zen habits : breathe

Cut Your Work Week to Get More Done

This post was written by Glen Stansberry of LifeDev. LifeDev is a personal development blog, with a complementary Productivity Tools blog.

Many times we’re faced with more than we think we can possibly handle during one workday. And common sense says that more time you spend working, the more you’ll get done.

Not true.

Sure, sure… there are a few robotic exceptions to the rule, but generally speaking most of us can’t just work hard for 8 hours straight. It’s just not healthy. But more importantly, breaks can help you be more productive. In fact, I’d argue that the less you work, the more you can get done.

Shrinking the Workday
I work on the web all day, and I’ve found that the more I’m away from my computer, the more I get done. Sounds ridiculous, right? I assure you, good readers, it’s not. If I set limits to how long I’m slaving away on the internet, it will pay off as the day drags on. I have more focus, more stamina, and doggone it… I just have more fun.

For example: when I’m at work, I tend to get bogged down with details. For some reason, the more time I think have to work on something, the less work I do. This is what we like to call Procrastination. Everybody knows what this is. Some of us embrace it, others are scared to death of it. Regardless, it’s not a good thing. In my case, I’d spend all day doing virtually nothing, and stay up until the wee hours of the morning finishing deadlines. So, I decided to try a week of turning off my computer after 5pm. Long story short, it was a very good thing. My brain had to come to grips with the fact that it couldn’t rely on that late-night crutch, and it forced me to get more done.

Tiny Breaks, Big Results
Aside from limiting the actual amount of time I can work on the computer, I also take more breaks every hour. I use a spiffy little tool that makes sure that I take a 30 second break every 8 minutes, and a 10 minute break every 50 minutes. However, I’ve found that taking breaks doesn’t just mean going over to the water cooler. It’s during these 10 minute breaks that the real magic happens.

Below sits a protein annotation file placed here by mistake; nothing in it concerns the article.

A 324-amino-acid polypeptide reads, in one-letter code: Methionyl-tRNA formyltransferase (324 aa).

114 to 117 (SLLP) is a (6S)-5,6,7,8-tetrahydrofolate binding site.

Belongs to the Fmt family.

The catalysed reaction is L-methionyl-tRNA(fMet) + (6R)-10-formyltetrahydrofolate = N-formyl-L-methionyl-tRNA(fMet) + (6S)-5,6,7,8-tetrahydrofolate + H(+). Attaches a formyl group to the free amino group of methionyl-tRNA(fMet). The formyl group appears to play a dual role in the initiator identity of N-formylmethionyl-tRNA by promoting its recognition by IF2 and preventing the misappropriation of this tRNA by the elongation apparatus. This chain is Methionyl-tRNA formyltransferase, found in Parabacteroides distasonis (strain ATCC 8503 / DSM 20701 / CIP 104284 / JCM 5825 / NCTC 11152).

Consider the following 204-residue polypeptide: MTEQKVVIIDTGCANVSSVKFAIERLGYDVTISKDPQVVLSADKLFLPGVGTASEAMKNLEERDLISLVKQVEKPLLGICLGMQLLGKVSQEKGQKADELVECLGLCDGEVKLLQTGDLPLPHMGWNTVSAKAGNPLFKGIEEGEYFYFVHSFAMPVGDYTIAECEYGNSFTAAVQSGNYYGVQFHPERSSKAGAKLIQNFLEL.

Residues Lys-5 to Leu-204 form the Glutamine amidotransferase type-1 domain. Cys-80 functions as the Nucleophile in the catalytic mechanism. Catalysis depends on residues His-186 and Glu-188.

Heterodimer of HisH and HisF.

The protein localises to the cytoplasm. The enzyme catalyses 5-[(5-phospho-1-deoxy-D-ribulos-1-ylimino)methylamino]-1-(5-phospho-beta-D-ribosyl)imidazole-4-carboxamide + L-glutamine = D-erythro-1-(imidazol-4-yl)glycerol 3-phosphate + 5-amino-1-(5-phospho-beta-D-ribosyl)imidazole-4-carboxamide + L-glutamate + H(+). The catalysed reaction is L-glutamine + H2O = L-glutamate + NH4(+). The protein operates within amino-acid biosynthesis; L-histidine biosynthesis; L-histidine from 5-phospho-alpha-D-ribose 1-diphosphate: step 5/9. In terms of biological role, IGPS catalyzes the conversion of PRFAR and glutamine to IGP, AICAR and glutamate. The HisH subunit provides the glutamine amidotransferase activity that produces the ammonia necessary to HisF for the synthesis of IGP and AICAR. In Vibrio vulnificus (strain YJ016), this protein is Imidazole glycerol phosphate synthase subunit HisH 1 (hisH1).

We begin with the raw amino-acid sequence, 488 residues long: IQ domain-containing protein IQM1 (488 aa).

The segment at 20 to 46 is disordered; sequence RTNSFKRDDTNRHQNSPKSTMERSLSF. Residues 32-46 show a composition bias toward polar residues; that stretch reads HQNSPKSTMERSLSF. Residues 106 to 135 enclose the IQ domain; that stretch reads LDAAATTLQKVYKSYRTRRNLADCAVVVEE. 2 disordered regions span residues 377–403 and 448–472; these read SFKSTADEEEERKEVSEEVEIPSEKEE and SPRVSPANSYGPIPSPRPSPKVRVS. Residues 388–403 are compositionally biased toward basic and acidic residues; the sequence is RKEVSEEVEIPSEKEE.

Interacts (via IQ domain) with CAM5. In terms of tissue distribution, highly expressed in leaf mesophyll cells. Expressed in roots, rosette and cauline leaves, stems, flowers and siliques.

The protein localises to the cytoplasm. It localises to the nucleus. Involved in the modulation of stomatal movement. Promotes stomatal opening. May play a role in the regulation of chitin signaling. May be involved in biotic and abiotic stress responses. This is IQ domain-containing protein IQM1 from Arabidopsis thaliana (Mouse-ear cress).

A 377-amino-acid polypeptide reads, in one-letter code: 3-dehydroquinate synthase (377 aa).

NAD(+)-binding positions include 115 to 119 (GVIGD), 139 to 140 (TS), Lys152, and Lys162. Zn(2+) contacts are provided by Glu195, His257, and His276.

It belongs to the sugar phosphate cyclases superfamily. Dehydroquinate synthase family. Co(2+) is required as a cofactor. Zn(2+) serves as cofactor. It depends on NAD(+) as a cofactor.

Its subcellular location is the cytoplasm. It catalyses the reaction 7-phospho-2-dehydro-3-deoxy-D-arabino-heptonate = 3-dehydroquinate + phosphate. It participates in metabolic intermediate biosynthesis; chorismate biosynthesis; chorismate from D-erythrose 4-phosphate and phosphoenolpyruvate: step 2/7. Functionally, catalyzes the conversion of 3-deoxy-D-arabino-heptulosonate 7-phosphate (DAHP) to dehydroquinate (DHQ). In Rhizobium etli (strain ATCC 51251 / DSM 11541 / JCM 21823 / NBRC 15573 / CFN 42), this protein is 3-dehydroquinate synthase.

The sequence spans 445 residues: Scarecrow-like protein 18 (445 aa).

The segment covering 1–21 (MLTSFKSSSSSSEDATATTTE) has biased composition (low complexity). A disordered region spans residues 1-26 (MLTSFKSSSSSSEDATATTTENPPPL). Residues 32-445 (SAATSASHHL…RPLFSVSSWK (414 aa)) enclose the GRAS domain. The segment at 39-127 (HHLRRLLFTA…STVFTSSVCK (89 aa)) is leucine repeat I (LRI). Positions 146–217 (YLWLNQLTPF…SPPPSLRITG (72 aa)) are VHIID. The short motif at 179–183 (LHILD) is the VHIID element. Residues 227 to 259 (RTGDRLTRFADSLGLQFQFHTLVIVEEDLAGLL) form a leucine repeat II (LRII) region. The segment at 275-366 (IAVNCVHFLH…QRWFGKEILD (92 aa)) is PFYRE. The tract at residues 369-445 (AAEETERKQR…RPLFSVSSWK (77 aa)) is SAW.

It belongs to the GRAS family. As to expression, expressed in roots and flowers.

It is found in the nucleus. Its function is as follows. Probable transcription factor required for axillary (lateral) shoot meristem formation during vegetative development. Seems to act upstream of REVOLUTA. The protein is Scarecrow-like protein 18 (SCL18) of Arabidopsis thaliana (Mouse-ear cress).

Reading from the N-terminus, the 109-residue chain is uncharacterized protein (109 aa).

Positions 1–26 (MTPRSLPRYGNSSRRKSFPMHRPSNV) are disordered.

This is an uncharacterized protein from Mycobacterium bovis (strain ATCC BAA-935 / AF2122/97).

For starters, I make sure to get away from the computer (or whatever tool I’m using at the time). I’ve found that if I do mind-numbing tasks like unloading the dishwasher or folding laundry, it gives my mind a chance to unwind and to start thinking outside of the box. It’s during these times that I can solve issues that I’ve been working on for the previous 50 minutes. For some reason, removing yourself from the situation tends to give your mind an opportunity to solve problems. I think it’s the fact that stepping away gives your mind a chance to look at the situation as a whole.

I’ve come up with some of my best ideas for websites not by looking at other sites, but while running, doing housework, driving to the bank… anywhere but sitting in front of the computer. The key is writing what you find down. If you can capitalize on these break times, you’ll work through many problems in tiny bits of time that would have taken much longer otherwise. And you might even come up with some good ideas in the meantime.

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